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Working on poetry presentations

At the end of June, I'll be teaching two sessions at the New Jersey SCBWI Conference in Plainsboro, NJ.

My Saturday session will be Unleashing Your Inner Poet (Even if You Don't Write Poetry). It is appropriate for beginning and intermediate poets and for beginning, intermediate and advanced writers of picture books, fiction, and nonfiction who are interested in ways to enhance their writing through the use of poetic techniques.

The starting idea is that everyone can be a poet. Next, we'll look at what a poem is and discuss basic essentials of poetry, many of which can be incorporated into all forms of writing. These include a discussion of how to create rhythm in your writing, whether it’s poetry or dialogue, and consideration of whether rhyme best fits a particular story. The final basic essential of poetry is an overview of several popular forms commonly used in children’s writing, including rhymed couplets, haiku, nonsense poems, and riddle poems.

The rest of the presentation is about word choice, and will focus on the sound of the words used (including the deliberate choice to use alliteration and/or assonance), use of evocative word choices, use of specific and concrete details, use of dialect and/or slang to punch up writing, simile and metaphor, and when to use (or perhaps more appropriately, when not to use) gerunds. The final step focuses on the importance of not only writing, but also of reading poetry . . . and not just the reading of other people’s poems, but the need to read one’s own poems aloud, and sometimes in public. The presentation includes examples, exercises and handouts.

My Sunday session is entitled Thinking Inside the Box: Working With Poetic Forms. It is designed for poets at all levels, from beginning through advanced, who want to learn to write poetry using various poetic forms, from ancient forms such as the haiku to the “Fib,” a newer poetic form based on the Fibonacci sequence. Following a brief review of the basics of poetry, we will explore many of the different set forms available to allow attendees to expand their ranges as poets. Forms can help poets by providing a rubric that enables them to enter the world of poetry with confidence, and can provide more experienced poets with new inspiration, challenge and means of expression. The composition of form poetry develops skills such as use of rich language and a sense of line that are invaluable even in the composition of free verse. Working in new forms frequently opens up additional untapped poetic depths; the challenge of completing one of the more demanding forms can stimulate additional poetic creativity, whether within a new form or through a new perspective on a form the poet already uses. The presentation will include examples, exercises and handouts.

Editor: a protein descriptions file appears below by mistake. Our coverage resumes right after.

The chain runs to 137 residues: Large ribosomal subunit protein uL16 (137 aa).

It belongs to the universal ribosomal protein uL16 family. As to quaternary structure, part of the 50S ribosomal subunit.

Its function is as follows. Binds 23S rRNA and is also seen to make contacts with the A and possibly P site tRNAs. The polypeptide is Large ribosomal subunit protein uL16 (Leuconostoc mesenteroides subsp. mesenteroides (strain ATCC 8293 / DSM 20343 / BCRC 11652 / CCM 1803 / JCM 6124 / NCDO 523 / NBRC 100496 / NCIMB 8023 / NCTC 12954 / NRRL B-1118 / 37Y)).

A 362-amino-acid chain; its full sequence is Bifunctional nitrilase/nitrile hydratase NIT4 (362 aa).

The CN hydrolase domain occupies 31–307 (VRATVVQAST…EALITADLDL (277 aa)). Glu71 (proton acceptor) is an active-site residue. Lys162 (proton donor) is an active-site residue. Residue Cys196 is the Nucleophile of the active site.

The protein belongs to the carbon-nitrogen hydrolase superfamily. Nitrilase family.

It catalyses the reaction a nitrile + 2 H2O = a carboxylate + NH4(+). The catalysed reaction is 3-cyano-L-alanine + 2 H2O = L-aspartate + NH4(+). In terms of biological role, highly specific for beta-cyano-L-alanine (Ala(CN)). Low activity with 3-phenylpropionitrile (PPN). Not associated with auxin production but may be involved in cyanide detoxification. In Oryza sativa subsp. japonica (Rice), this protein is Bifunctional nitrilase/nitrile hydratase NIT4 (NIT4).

I am really looking forward to the weekend, and to teaching my two sessions, which are much on my mind this week as I've been creating my handouts and working on my outlines.




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Comments

( 5 comments — Leave a comment )
slatts
May. 30th, 2014 10:17 pm (UTC)
As I know you're an awesome teacher...
...I would love to be in that class!
kellyrfineman
Jun. 1st, 2014 06:55 pm (UTC)
Re: As I know you're an awesome teacher...
Thanks for the vote of confidence, Kevin!
soulfully
Jun. 1st, 2014 06:43 pm (UTC)
Wow! I wish I lived there so I could attend. I like poetry. I don't know much about it though nor do I write it much. I'd love to though. Have fun with your class!
kellyrfineman
Jun. 1st, 2014 06:56 pm (UTC)
Aw, thanks! The first one in particular is designed to help people use poetic techniques even if they don't write poetry, but I'm working on one for absolute beginners to see if I can do it at a future conference!
soulfully
Jun. 1st, 2014 07:05 pm (UTC)
You're welcome. Ooh, the one for absolute beginners sounds wonderful! I wish you the best!
( 5 comments — Leave a comment )

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